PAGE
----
Get Moving, Get Healthy, Reduce Your Cancer Risk

Categories: Summer/Fall 2020
For the first time since 2012, the American Cancer Society (ACS) updated its guidelines for diet and physical activity, emphasizing individual choices that could reduce cancer risks. The guidelines are based on the latest available evidence.
©David Taylor
Take the long view of your life: the steps you take now can expand your horizons in the future.

The ACS said that at least 18% of all cancers and about 16% of cancer deaths in the U.S. are related to excess body weight, lack of physical activity, alcohol consumption, and/or poor nutrition. Following the ACS recommendations could potentially prevent many of these cancers or cancer deaths.

Healthy weight

The recommendations include avoiding excess weight gain and maintaining a healthy weight. The World Health Organization defines a BMI of 25 to 29.9 as overweight, and a BMI of 30 or greater is obese. The BMI is a calculation of weight relative to height (kg/m2).

Stay active

Exercise is also important. The ACS recommends that adults should have 150 to 300 minutes of moderate activity or 75 to 100 minutes of vigorous exercise each week. Related, limiting sedentary activity could help reduce cancer risks.

Eat well

In addition, a healthy diet may help reduce risk of developing or dying from cancer. The ACS recommends following a diet that is primarily plant-based, and limiting red and processed meats, alcoholic and sugar-sweetened drinks, highly processed foods, and refined grain products.

Impact on prostate cancer

The full ACS guidelines, published in CA: A Cancer Journal for Clinicians, noted that for prostate cancer specifically, excess body fat increases the risk of advanced prostate cancer, and a higher consumption of dairy products and calcium may increase the risk of developing the disease. They study also noted some limited evidence suggesting that lower consumption of red and processed meat was associated with a lower risk of prostate cancer death.

A patient-friendly version of the guidelines is available online here.

Additional research points to the importance of a healthy lifestyle

Further supporting the goal of maintaining a healthy weight through diet and exercise, a study published earlier this year linked being overweight in middle age and late adulthood to a greater risk of advanced prostate cancer. A BMI higher than the healthy range was associated with a greater risk of developing advanced prostate cancer, as was having a larger waist size. A healthy weight is considered between 21 and 25 kg/m2.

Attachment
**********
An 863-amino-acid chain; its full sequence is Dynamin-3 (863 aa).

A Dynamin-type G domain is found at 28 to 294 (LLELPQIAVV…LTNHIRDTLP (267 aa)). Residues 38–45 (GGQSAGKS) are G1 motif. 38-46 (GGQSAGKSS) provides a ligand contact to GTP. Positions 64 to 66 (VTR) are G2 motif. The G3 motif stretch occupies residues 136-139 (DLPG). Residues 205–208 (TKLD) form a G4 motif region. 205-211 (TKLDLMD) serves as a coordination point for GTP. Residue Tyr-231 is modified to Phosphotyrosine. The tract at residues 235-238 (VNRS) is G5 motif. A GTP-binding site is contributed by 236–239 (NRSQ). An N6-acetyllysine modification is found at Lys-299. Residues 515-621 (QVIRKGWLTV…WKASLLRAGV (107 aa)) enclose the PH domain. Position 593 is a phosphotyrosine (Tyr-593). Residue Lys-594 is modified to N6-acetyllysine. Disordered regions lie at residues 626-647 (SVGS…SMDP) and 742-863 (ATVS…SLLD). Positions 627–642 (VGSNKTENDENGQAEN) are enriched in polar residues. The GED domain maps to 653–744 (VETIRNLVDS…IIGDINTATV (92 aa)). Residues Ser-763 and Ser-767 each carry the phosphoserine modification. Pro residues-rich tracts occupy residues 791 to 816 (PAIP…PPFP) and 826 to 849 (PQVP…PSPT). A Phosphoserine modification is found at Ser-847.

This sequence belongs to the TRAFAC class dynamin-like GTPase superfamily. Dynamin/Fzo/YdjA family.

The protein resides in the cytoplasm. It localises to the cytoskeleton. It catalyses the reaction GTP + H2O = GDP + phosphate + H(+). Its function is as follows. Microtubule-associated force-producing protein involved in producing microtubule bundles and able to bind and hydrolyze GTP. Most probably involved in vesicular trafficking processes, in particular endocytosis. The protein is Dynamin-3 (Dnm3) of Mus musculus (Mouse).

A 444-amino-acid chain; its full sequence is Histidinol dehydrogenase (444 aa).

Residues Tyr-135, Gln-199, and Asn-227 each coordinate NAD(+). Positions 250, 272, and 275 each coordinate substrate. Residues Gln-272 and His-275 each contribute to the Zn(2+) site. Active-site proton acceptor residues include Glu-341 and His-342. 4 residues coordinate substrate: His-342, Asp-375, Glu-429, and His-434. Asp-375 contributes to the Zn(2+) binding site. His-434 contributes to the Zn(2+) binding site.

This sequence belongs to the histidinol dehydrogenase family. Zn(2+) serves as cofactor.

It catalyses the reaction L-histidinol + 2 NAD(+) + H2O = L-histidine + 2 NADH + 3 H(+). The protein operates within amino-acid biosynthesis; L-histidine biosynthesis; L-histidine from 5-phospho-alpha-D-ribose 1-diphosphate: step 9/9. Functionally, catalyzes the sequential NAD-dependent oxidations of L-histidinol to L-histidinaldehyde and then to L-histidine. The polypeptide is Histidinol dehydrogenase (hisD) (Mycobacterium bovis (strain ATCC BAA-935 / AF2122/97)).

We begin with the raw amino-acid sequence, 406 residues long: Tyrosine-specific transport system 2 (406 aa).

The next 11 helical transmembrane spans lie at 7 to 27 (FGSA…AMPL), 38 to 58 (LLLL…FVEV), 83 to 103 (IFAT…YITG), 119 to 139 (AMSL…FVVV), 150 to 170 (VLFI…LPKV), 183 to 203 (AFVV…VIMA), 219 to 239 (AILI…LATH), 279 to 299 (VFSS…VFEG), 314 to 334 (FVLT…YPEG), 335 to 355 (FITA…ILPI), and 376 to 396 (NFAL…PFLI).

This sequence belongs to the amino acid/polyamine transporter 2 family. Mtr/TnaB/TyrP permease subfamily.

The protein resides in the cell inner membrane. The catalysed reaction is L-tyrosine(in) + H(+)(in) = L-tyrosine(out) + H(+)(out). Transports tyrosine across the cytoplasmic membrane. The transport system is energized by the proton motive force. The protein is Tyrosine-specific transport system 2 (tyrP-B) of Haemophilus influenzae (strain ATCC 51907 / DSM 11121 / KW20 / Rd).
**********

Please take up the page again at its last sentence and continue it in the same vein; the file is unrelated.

©William J. Catalona, M.D. Walking in nature is a great way to stay active.

“This study shows that adopting and maintaining healthy weight in middle to late adulthood can especially reduce risk of advanced prostate cancer,” said Jeanine Genkinger, PhD, an epidemiologist at Columbia University Mailman School of Public Health.

The study reviewed data from 15 large studies combined together, including 830,772 men, 51,734 of whom had been diagnosed with prostate cancer.

In addition, a study released this summer from researchers at The University of Texas MD Anderson Cancer Center found a correlation between sedentary behaviors and a higher risk of dying from cancer. The people in the study who were the most sedentary had an 82% higher risk of cancer mortality compared to people who were the least sedentary.

The study also found that replacing 30 minutes of sedentary time with moderate physical activity, such as biking, was associated with a 31% lower risk of cancer death. There was even an 8% benefit for replacing 30 minutes of sedentary time with light activity, such as walking.

Our findings reinforce that it’s important to ‘sit less and move more’ and that incorporating 30 minutes of movement into your daily life can help reduce your risk of death from cancer. – Susan Gilchrist, M.D., of University of Texas MD Anderson Cancer Center

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